Tips for 4WDriving on sand and what to do if you get bogged
The truth of the matter is, when it comes to beach driving on soft sand, you’re 100% going to get bogged. It’s inevitable. Does this mean you’re a bad driver? Nah. It happens to even the best of us.
But there is some simple driving tips you can follow to help reduce your chances of getting stuck on the sand.
Whether you’re driving on the beach, desert, sand dunes or bush there are several important factors to consider that will ensure you don’t spend the most part of your day trying to dig yourself out of a hole.
Save those kilograms
‘Just in case we need it.’
You’ve heard the line many times before but removing unwanted fittings or miscellaneous items from your vehicle can make a big difference.
Vehicles like the Holden RG Colorado, Nissan Navaro and the Mitsubishi MQ Triton, work best when the load is lightened.
This way, the vehicle endures less strain, you’ll experience better fuel economy and there’s less chance of breakdowns and flat tyres. Also, think about the amount of time you’ll save on packing and unpacking.
Get the right tyre pressure
Getting the right tyre pressure is arguably the most important technique for successfully driving on sand.
Reducing tyre pressure will help distribute the weight of your vehicle across a greater surface area, increasing the contact surface of the tyres with the ground.
This results in greater traction and will lessen how much the tyres sink into the sand.
What is ideal tyre pressure?
To be honest, it’s not as simple as telling you which pressure to run, as there are multiple variables that come into play including characteristics of your vehicle including overall weight, tyre size and of course vehicle make and model.
You then have to consider different types of sand terrain: sand is firmer near the water, whereas sand dunes are far softer and drier.
Rule of thumb: We recommend that you do not go any lower than 16psi as you run the risk of debeading your tyre and rolling when cornering sharply.
Maintain momentum when tacking dunes
Maintaining momentum is the second most important technique for successfully 4wd on sand. Driving on sand can be compared to the likes of a boat on the water.
When the boat is travelling slowly or at a standstill, it sinks into the water. At high speeds, it glides across the surface effortlessly, almost like it’s “floating”.
Similarly, driving slowly on soft sand will result in your tyres sinking into the sand, requiring your engine to work harder to maintain forward momentum. Without the right throttle application, you will get bogged.
- If you feel your vehicle slowing down — like you’re dragging something — apply more throttle.
What about gear selection?
The key to maintaining momentum is making sure you’re in the right gear. Too high a gear and you’ll have no power, too low and you may have too much. Most guides will recommend staying in the low range initially. If you feel like you’re starting to get bogged, low range will provide you with the necessary power to drive out while allowing adequate speed to keep you floating on top of the sand.
- If you notice the revs dropping and your vehicle slows down, the gear is too high.
- If the sand is compact and you’re comfortable with using high ranges, it’s worth the extra speed.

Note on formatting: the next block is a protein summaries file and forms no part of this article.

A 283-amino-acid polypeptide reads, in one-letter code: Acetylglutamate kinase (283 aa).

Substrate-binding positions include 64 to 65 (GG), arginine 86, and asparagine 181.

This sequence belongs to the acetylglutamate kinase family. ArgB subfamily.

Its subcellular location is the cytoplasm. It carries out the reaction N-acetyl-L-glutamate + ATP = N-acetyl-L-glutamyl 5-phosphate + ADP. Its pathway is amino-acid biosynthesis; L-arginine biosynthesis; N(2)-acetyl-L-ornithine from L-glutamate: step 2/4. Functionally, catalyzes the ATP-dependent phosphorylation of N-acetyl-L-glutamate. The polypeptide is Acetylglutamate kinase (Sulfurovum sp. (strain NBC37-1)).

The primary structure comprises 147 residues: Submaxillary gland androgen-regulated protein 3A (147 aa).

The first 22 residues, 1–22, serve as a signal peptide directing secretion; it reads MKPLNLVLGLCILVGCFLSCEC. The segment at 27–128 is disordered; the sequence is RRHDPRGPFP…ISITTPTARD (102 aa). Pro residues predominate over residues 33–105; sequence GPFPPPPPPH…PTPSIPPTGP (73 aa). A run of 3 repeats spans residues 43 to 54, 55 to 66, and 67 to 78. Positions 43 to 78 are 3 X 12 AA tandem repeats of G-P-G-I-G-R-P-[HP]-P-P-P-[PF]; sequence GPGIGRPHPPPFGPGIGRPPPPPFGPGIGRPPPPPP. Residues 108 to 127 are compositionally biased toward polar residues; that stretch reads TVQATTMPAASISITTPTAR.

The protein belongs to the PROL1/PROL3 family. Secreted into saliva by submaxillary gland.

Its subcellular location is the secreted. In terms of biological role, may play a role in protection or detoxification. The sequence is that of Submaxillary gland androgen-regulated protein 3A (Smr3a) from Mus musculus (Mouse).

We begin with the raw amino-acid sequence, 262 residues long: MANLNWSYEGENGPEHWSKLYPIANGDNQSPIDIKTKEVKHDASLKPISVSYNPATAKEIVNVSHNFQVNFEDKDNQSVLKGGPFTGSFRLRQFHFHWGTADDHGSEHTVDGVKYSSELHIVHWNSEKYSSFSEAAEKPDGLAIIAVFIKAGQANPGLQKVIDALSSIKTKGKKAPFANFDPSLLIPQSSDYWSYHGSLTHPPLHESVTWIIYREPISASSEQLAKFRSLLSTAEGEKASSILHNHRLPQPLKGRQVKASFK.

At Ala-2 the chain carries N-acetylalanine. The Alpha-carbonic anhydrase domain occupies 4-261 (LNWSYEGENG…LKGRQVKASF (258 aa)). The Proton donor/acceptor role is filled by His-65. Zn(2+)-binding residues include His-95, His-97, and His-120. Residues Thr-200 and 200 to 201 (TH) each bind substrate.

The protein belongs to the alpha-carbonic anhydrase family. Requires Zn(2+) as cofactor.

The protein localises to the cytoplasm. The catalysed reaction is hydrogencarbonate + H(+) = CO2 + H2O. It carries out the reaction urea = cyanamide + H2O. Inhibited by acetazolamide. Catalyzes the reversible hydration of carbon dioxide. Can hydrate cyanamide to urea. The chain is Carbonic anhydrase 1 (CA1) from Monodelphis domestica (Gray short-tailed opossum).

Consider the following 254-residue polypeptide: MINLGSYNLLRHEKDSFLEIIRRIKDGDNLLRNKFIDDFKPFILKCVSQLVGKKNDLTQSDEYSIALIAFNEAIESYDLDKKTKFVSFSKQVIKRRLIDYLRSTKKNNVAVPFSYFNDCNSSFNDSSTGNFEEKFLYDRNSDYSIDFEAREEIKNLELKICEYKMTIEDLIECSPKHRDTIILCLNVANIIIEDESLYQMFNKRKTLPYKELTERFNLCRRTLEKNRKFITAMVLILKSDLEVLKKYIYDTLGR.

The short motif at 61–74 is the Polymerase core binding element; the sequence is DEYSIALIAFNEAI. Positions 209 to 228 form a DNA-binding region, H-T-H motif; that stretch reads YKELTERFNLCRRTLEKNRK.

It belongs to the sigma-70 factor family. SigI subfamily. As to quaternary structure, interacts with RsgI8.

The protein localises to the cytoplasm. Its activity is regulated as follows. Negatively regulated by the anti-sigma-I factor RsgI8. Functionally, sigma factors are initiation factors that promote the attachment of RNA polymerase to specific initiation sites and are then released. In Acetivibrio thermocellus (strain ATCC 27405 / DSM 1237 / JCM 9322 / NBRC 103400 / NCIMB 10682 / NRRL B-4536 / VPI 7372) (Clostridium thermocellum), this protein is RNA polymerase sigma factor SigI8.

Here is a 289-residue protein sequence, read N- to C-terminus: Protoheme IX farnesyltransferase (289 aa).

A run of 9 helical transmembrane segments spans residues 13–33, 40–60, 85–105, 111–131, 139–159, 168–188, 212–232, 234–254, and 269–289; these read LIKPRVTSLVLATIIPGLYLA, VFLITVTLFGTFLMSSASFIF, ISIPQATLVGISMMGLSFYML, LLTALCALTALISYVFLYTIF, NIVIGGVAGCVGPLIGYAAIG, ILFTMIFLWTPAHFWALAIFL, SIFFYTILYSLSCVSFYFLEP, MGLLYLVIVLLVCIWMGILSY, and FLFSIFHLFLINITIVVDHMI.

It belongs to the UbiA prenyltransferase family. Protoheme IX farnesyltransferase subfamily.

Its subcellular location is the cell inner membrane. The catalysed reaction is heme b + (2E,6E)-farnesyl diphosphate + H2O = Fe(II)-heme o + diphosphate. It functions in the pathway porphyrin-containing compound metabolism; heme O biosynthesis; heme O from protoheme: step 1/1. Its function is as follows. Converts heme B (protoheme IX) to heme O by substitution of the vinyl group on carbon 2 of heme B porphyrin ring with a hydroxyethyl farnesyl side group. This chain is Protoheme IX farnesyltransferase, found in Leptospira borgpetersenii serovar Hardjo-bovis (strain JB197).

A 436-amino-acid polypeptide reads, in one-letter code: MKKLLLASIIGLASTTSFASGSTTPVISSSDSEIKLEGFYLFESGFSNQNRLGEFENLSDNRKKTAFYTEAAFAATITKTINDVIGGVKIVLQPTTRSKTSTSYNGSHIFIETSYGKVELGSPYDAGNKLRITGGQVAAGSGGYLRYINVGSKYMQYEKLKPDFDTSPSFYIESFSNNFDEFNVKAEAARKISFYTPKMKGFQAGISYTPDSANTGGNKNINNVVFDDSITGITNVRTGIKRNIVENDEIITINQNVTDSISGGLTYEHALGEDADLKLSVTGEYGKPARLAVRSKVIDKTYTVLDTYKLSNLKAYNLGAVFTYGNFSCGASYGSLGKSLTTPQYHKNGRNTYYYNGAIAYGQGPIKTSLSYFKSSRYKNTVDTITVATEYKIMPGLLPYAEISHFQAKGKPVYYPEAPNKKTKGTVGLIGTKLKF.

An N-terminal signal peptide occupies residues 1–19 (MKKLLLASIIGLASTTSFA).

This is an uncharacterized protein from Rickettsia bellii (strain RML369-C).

- Always keep a little in reserve for those ohsh** moments and when exiting and entering a beach, as the sand is quite choppy.
Rule of thumb: Avoid speeding. 20km/h is a safe speed. Driving on sand is nothing like driving on the road and can quickly increase the chances of getting into a serious accident. Always pay attention to the terrain and preemptively prepare.
Driving on sand tips and tricks
Pay attention to the terrain.
Be conscious of steep drop-offs on beaches. Driving too close to an edge can cause the cut-aways to collapse, resulting in your vehicle rolling. The sun’s glare reflecting off the sand in your eyes is enough to make you miss a hole, cut-away and erosion, so always have your sunnies on.
Don’t get too close to the water.
There are many nightmare stories of 4WD’s getting bogged near the water’s edge and quickly succumbing to a high tide. Kiss your rig goodbye.
Avoid turning/cornering sharply.
With reduced tyre pressure, taking a corner too sharply runs the risk of debeading your tyre and rolling. Debeading your tyre will deflate your tyres rapidly.
Never stomp on the brakes.
Avoid slamming the brakes when coming to a stop. Using the brakes will cause sand to build up in front of the tyres, making it very difficult to go forward again. Let the sand naturally slow you down.
What to do if you get stuck while driving on sand
How to get the car out of the sand? Here is what to do if you get stranded:
- Reduce your tyre pressure
- Try and reverse out
The tracks you drove on previously are often solid enough for you to reverse out on and try another path.
- Slowly drive backwards and forwards
This will help compact the sand.
- Dig yourself out with a shovel
You can try creating your own track by digging out the sand in a particular direction you want to drive in. Clear the sand away from your axles, diffs and undercarriage.
- Lay down your EXITRAX Recovery Board
Since you’ve done all the digging, lay down your exitrax.
- Use your snatch strap
If all else fails, hopefully, you’re with a mate who can bail you out with a snatch.
Essential 4×4 gear when driving on sand
- Long handled shovel
- Rated recovery points
- Essential recovery kit
- Snatch strap
- Snatch block
- Steel bow shackles
- 3m tree trunk protector
- Air compressor
- Tyre deflators
- Sand flag
- UHF Radio
- Winch (optional)
- Bull bars provide excellent recovery locations to place winches, sand flags, snatch straps while protecting your 4×4 from unsuspecting wildlife.